“Go ahead, Ince,” replied the judge.

 

Autumn made her way back to the defendant’s stand whilst Miss Rogan once again took the witness stand.  This time she looked a little nervous, her hands caressing her chestnut brown hair.  She glanced at me, “What is the question, Ince?”

“Simple.  I would like to know why there was a bottle of Rebecca’s perfume in your garbage?”

She froze, shock coming into her eyes.
“Don’t lie I found this smashed bottle in your house.  It contains the same type of perfume as Becky is described as wearing.  You wore Becky’s scent so that when Autumn is also killed, she will take the blame.  Not only did you kill Hank, but you planned to murder Autumn as well.  You killed Hank because you were angry that he wouldn’t join The Royal Ballet Company,” I said.

“Objection!  What do you mean he didn’t want to join the company?  Miss Rogan said he was very enthusiastic!” exclaimed Sartif.

“That’s the problem.  If he really wanted to join then that would mean quitting his job and leaving America.  However, he didn’t have a passport and from his friends we have gathered that he was very afraid of travelling abroad.  We have only Miss Rogan who can tell us what he thought of the trip, but if she were the killer herself then the information loses all credibility.  Not only that, but most importantly, is the fact that Miss Rogan possesses ambidexterity, meaning she could just as easily use her left hand as her right.  Also it finally makes the missing glove add up.  Two weeks ago the ballet group went shopping.  All it would’ve taken was for Miss Rogan to ask Autumn to pay for the glove instead.”

I stared at Miss Rogan.  She looked pale.
“No, it wasn’t me.  It wasn’t me, you have to believe me.”

“For some strange reason I don’t.  You had a strong motive.  You also had ample opportunity.  You see this is becau-”

“Objection.  Your Honor, he is badgering the witness,” Sartif claimed; it seemed he was the one who was grasping at straws now.

“Objection overruled, continue Ince.”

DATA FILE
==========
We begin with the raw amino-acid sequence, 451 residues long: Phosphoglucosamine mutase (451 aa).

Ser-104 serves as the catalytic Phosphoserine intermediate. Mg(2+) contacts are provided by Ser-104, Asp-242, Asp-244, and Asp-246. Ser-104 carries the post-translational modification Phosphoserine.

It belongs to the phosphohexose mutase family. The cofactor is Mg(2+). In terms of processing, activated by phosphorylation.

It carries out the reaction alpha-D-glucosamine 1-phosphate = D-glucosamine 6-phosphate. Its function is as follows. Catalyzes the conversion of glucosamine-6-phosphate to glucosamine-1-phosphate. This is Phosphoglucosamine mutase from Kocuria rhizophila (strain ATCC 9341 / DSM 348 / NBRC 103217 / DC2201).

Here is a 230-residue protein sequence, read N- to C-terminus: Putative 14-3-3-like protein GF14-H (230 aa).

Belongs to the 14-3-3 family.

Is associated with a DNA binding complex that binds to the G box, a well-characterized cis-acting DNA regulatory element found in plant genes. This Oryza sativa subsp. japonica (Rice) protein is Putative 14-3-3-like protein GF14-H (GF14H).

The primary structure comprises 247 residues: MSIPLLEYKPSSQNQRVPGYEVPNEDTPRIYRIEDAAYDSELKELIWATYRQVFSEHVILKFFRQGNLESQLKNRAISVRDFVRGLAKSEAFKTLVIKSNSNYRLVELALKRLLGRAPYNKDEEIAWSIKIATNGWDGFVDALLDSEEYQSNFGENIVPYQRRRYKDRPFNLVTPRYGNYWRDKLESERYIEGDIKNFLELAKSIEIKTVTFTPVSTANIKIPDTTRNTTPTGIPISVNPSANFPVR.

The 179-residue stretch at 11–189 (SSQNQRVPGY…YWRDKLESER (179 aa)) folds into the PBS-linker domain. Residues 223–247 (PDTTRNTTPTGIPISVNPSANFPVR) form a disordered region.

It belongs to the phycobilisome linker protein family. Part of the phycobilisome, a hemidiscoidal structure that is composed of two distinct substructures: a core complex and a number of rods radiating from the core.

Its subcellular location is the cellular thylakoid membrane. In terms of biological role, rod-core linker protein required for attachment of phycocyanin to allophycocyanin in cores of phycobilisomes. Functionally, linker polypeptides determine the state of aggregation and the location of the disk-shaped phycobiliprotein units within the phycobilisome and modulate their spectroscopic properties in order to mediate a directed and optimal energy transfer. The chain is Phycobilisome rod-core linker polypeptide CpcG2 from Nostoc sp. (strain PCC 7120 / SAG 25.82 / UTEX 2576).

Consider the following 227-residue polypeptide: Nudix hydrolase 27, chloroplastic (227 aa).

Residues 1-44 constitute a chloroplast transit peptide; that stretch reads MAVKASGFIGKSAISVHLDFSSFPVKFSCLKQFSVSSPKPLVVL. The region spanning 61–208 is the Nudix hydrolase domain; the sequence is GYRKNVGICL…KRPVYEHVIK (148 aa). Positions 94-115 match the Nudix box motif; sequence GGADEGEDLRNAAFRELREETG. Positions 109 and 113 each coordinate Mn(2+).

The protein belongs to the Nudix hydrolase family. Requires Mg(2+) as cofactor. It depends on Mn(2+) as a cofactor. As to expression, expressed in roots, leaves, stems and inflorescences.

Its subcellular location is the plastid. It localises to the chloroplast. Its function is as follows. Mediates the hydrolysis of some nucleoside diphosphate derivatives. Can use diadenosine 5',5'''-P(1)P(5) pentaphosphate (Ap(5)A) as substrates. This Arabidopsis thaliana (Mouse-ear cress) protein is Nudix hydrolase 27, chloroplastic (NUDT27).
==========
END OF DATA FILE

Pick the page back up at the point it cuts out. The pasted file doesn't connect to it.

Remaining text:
“I also have evidence as to it being Miss Rogan.  The fact that Becky’s perfume was on his clothes proved that Miss Rogan had much contact.  If this meeting had happened like Miss Rogan described, there is no possible way the perfume would’ve got on to the deceased.  Also, given that the poison takes effect from contact with the skin, I think it’s almost certain who the real murderer is.”

I looked towards the judge.  “Well what a remarkable turn of events.  The jury may now make its verdict of Autumn Redford.”

 

They quickly came up with the innocent verdict.  I had done it again.  It had seemed impossible, but I had done it.  I took a long deep breath.  I tried not to, but I couldn’t help a large grin from forming.  Autumn walked up to me and looked at my eyes.  She grabbed my hands, “Thank you so much.  I felt for certain I was gone.  As thanks there is something I’d like to tell you.  Can I come to your office later?”

“It was nothing, if you really want to come you don’t have to ask me.  You’re welcome anytime.”

“Thanks I’ll see you at eight o’clock tonight.”

 

I sat in my chair slightly nervous.  I hadn’t realized until now but Autumn was an attractive woman, who was coming to my office at night.  I’ve never been in this kind of situation before and didn’t know what I was supposed to do.  A knock at the door increased my nervousness exponentially, but I managed to gather the courage to open the door.

“Hello, it’s nice to see you again,” she said.

“Likewise, you can sit anywhere you’d like.”

She looked around the office before taking a seat in one of the chairs close to the window. “So what is it you wanted to tell me?”

“It’s simple.  They aren’t always innocent.”

“What do you mean?”

“It’s simple, Ince.  I want to know what is most important to you, justice or getting all of your defendants an innocent verdict?”

I was frozen.  The worst part about this is that I myself didn’t know the answer.

“You know, you are a complete fool.  Your mother had so much evidence against her, yet you believed her innocent.  You became a defense lawyer just to keep others from being convicted, to serve your own form of justice.  What do you think if you always get an innocent verdict?  You let the criminals free.  You needed a lesson and I needed him gone, so I killed two birds with one stone.  Just honestly think about it, would your mother really want you to act like this?”

She left through the door with a brisk air.  She turned to look at me before exiting.  I couldn’t move for so long.  I couldn’t think.  All I had was shock.  I had let the guilty be proclaimed innocent, and that wasn’t the only thing I had done.  What would happen to poor Miss Rogan?  What had I been thinking earlier?  That if I failed a woman who wasn’t responsible who would pay the price?  I had succeeded and nothing had changed.